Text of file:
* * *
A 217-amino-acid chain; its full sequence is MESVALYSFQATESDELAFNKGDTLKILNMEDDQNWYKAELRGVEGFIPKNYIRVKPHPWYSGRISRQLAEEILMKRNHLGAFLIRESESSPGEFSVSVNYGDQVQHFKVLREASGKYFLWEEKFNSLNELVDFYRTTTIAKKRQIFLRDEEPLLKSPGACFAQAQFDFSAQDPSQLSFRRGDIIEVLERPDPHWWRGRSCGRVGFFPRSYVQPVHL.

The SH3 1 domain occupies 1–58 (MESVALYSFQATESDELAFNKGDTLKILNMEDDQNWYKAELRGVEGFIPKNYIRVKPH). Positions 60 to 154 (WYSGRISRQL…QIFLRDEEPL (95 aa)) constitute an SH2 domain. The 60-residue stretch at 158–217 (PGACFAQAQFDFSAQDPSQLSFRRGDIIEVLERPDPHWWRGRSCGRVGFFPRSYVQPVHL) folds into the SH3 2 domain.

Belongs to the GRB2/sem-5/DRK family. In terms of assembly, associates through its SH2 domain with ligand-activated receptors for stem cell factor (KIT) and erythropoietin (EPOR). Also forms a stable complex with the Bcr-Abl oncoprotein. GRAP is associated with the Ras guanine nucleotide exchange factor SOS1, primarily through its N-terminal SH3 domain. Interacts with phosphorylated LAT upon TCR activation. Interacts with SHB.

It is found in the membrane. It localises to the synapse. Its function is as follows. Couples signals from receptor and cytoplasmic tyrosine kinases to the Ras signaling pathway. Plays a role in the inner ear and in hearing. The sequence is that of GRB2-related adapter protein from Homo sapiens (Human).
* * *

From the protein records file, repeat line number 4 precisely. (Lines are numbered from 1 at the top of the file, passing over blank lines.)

It is found in the membrane. It localises to the synapse. Its function is as follows. Couples signals from receptor and cytoplasmic tyrosine kinases to the Ras signaling pathway. Plays a role in the inner ear and in hearing. The sequence is that of GRB2-related adapter protein from Homo sapiens (Human).